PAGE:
Researchers from McMaster University (Ontario, Canada) have identified several new biomarkers from a single drop of blood that allow earlier and more definitive detection of cystic fibrosis (CF) in infants. This discovery is significant as it could help improve the accuracy of newborn screening to avoid the need for additional testing and stress for parents as a result of false-positives.
“The earlier CF is detected, the earlier it can be managed and treated, which means better health outcomes for affected infants, including their future growth and development,” commented Philip Britz-McKibbin, McMaster University, who conducted the research with graduate student Alicia DiBattista.
Universal CF screening programs require a drop of blood to be drawn from the heel of all newborns that is then tested for a pancreatic enzyme and various disease-causing genetic mutations associated with CF. However, further testing is often required to confirm or rule out the disease, with most babies who screen-positive being found not to have the disease but instead be healthy carriers of the CF gene or have false-positive results.
In the study, published in the Journal of Proteome Research, researchers analyzed and compared blood samples from infants confirmed to have CF with healthy and screen-positive infants. Several new compounds and simple amino acids were found to directly relate to infants with CF who would otherwise show no symptoms and were normal birth weights.
“These biomarkers provide new insights into the disease process early in life before symptoms are fully apparent,” explained Britz-McKibbin. “Moreover, these compounds can be analyzed by mass spectrometry at incremental costs since it is already used for testing many other genetic diseases at newborn screening facilities around the world.”
“Ontario started screening for CF in April 2007, and since that time over 400 children have already benefited from early recognition and early treatment. But for every one of these children, about 10 have had a false-positive result. We want to get this number down and are very hopeful that the new biomarkers discovered by this research project will help us do exactly that,” commented Pranesh Chakraborty, Children’s Hospital of Eastern Ontario (Canada).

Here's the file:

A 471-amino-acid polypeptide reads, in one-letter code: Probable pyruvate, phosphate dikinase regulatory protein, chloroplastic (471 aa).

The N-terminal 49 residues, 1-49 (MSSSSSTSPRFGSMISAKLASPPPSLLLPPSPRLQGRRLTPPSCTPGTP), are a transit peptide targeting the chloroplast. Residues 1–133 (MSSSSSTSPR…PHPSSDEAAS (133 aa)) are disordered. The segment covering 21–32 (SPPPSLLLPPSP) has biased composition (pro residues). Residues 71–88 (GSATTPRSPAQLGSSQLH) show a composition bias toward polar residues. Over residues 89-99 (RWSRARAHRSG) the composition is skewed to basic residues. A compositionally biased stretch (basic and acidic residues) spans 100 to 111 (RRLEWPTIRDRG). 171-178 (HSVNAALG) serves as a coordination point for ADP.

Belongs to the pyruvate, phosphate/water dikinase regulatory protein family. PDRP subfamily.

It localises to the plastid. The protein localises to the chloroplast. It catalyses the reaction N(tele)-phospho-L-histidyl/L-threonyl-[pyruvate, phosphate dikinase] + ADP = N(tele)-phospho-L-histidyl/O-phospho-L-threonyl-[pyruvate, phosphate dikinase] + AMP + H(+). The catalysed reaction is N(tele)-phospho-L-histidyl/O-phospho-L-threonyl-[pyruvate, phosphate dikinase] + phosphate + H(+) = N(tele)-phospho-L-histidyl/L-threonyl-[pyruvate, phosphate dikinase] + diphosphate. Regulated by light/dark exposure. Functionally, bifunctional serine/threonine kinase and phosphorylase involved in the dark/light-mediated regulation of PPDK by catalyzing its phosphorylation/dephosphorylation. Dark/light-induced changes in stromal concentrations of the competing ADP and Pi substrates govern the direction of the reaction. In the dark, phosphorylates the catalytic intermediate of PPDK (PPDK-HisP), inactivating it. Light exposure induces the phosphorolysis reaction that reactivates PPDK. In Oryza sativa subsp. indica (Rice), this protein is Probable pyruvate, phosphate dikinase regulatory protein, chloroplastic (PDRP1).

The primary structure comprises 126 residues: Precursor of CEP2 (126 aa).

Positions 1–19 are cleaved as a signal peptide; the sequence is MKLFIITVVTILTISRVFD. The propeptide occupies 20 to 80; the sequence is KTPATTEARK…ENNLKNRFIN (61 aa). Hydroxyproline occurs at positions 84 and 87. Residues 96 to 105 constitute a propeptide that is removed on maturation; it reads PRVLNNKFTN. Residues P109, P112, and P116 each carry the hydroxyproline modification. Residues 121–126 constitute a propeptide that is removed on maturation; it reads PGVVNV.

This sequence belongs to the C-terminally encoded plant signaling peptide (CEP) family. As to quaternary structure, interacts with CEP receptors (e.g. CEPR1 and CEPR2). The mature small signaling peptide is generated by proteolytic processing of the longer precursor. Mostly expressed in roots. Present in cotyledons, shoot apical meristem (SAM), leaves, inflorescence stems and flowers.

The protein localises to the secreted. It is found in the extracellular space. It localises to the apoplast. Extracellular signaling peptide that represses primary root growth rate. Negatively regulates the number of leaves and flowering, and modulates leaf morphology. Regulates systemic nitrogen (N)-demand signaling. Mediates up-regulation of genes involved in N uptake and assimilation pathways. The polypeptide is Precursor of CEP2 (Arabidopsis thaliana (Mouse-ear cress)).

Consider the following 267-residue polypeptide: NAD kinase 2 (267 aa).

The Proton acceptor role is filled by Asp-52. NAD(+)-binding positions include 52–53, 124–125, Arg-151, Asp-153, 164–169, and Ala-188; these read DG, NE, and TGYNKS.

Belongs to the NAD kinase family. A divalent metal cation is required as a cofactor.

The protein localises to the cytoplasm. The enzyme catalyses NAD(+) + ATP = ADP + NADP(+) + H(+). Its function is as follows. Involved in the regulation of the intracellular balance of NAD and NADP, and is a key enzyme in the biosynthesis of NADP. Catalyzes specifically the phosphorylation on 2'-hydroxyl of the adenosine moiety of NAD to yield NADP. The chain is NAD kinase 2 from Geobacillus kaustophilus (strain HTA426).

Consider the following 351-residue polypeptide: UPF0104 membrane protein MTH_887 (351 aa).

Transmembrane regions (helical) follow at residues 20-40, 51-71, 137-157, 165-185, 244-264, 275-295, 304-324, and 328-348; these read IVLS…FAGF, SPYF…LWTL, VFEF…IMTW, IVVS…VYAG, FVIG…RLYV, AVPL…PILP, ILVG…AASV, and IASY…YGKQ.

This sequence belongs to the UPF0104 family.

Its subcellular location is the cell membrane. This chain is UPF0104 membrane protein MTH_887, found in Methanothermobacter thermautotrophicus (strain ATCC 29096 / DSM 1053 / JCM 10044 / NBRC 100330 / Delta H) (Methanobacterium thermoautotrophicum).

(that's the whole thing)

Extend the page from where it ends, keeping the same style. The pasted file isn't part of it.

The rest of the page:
Better treatments to improve lung function, improved nutrition and lung transplants have contributed to the increase in life expectancy rates of CF patients in Canada, with the median age of survival now over 50 years. It is hoped that the introduction of new universal newborn screening programs for CF testing for these biomarkers will further improve the quality of life for those affected with the disease.
“We know that early detection can have significant benefits for people living with cystic fibrosis,” commented John Wallenburg, Cystic Fibrosis Canada (Ontario, Canada). “The current screening methodologies capture a broad swathe of families that then need further testing to narrow down those that are true positives. The anxiety and distress that such further testing can needlessly cause families was a major concern that slowed the adoption of newborn screening in some jurisdictions. Dr Britz-McKibbin’s data provide insights for more specific newborn screening, as well as early manifestations of the disease.”
Sources: DiBattista A, McIntosh N, Lamoureux M et al. Metabolic signatures of cystic fibrosis identified in dried blood spots for newborn screening without carrier identification. J. Proteome Res. doi:10.1021/acs.jproteome.8b00351 (2018) (Epub ahead of print); https://brighterworld.mcmaster.ca/articles/identifying-cystic-fibrosis-earlier-and-more-reliably/